In order to reduce the solenoid' s delay time previously described (1) a higher supply voltage should be used and (2) the mass of the armature should be kept as low as possible to reduce the actual stroke time. The present invention uses the principle that if the solenoid supply voltage increases then the current for the same resistance will also increase. Since the build-up of the magnetic force depends upon current rise time, δI/δT should be high. The actual force created by the solenoid depends upon the product of current in the winding and the number of winding turns. A high supply voltage makes it possible to achieve a high δI/δT with a higher number of winding turns such that a higher magnetic force is achieved.

In one preferred embodiment, the system uses energy stored in a high voltage capacitor to generate the initially needed high current rise to overcome the first delay factor and start the stroke of the armature. When energy stored in the capacitor is limited, the supply voltage will quickly drop down. Since the force needed to move the plunger decreases with a decrease in distance from the plunger seat, the voltage needed to maintain an adequate force also decreases. Thus, a low voltage power source can be engaged to either

complete the stroke or to hold the plunger in its inner position. Furthermore, in some embodiments the system will utilize components of the vehicle's ignition system.

Figure 1 shows a carburetor 204 including an air-to-fuel control system in accordance with certain aspects of the present invention. A jet 200 delivers fuel from fuel chamber 202 into carburetor 204. Solenoid 206, plunger 208, and plunger seat 210 are associated with jet 200. A valve is created with plunger 208 selectively engaging and disengaging plunger seat 210. Valve control logic and circuitry 212 operates solenoid 206. As throttle valve 214 rotates, air enters first opening 216. If the valve is open, fuel will mix with the air. The air and fuel mixture will then exit carburetor 204 through second opening 218. This mixture then enters a combustion chamber. An exemplary carburetor which may utilize principles of the present invention is described in PCT application no. PCT/EP2006/011839 to Bing Power Systems GmbH and R. E. Phelon Company, Inc., incorporated herein by reference.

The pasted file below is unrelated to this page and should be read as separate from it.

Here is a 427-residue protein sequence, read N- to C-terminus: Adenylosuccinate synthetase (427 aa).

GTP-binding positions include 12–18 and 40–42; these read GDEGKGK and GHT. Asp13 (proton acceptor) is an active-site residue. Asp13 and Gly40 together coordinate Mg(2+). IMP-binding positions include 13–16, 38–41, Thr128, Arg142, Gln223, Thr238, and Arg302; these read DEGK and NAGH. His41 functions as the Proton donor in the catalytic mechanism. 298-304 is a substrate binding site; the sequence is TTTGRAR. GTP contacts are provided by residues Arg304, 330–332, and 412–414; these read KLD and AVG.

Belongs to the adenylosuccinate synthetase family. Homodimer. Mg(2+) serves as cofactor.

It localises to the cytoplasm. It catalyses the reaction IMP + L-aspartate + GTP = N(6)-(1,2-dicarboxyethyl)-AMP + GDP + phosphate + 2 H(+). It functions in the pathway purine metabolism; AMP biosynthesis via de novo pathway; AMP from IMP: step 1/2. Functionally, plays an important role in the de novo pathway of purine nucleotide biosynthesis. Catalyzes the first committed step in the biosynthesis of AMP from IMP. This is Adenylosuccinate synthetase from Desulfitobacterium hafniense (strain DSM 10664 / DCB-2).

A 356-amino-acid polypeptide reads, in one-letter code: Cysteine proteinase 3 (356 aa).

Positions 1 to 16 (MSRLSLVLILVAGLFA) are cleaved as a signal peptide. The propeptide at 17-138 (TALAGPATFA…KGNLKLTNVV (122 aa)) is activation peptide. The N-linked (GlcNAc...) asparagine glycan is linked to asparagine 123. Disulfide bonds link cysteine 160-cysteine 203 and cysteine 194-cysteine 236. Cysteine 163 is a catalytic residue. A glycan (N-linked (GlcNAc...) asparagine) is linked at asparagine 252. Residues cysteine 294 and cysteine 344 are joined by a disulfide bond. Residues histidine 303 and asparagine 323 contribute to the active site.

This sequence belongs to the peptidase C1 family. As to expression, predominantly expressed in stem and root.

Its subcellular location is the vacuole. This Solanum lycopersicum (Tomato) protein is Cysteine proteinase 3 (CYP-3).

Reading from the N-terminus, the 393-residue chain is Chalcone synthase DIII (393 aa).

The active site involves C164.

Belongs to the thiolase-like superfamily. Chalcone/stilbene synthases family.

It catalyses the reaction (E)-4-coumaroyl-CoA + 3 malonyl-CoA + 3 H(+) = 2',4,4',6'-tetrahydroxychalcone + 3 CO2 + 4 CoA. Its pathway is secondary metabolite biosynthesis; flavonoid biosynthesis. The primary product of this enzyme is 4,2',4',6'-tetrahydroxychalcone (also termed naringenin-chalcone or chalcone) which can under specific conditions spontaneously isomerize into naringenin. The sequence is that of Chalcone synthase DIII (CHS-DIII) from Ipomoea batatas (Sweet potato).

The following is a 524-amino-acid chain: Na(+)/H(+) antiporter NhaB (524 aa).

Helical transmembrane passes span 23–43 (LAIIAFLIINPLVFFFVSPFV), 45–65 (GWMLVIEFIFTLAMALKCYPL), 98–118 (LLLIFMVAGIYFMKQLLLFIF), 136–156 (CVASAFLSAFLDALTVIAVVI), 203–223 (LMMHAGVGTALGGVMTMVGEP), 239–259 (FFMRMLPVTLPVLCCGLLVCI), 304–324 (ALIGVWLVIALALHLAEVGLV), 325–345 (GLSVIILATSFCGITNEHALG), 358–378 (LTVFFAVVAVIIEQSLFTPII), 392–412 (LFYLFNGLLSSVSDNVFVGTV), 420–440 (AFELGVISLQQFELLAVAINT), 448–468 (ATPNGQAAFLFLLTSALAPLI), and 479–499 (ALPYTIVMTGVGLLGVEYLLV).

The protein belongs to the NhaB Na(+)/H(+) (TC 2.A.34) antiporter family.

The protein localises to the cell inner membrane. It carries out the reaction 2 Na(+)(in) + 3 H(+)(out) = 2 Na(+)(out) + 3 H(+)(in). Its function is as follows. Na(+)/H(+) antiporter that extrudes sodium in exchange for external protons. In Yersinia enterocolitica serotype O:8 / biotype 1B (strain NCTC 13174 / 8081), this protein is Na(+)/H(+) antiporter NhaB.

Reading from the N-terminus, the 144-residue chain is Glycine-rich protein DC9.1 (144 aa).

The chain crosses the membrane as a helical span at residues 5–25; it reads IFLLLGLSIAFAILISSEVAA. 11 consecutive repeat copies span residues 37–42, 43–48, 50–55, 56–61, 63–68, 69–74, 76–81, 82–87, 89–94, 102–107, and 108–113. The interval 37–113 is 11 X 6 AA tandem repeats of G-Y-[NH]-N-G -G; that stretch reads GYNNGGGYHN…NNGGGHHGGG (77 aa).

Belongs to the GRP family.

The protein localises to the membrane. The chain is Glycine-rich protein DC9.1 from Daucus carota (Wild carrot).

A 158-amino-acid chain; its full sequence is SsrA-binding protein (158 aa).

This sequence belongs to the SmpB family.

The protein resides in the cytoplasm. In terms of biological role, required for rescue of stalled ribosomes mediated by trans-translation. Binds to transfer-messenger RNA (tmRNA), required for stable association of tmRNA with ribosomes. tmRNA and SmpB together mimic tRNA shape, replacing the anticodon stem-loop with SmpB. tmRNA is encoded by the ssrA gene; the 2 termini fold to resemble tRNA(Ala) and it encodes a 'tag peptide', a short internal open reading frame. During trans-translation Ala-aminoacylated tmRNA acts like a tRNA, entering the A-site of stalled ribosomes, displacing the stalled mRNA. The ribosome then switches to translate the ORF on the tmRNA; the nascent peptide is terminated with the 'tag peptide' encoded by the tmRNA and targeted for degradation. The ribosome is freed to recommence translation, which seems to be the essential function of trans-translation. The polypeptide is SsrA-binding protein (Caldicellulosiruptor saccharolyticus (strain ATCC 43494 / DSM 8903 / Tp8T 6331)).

Figure 2 is a graphical presentation of the sequence of one complete 4-stroke engine cycle of 720 crank shaft degrees. Timing plot 114 demonstrates the electric spark timing ( X εST") in a 4-stroke engine cycle. "TDC" refers to the position of the piston at top dead center and "BDC" refers to the position of the piston at bottom dead center. As can be seen, the fuel window 102 is the period that begins with the opening of the intake (inlet) valve, creating a flow of air that draws fuel through the carburetor and into the combustion

chamber. In some embodiments, this fuel window 102 may be longer than the inlet valve opening. For instance, if there is a large air plenum between carburetor outlet 218 and the combustion chamber, it will average the air pulsation so the fuel window may be longer than the inlet valve opening. The fuel window may also vary due to throttle plate opening.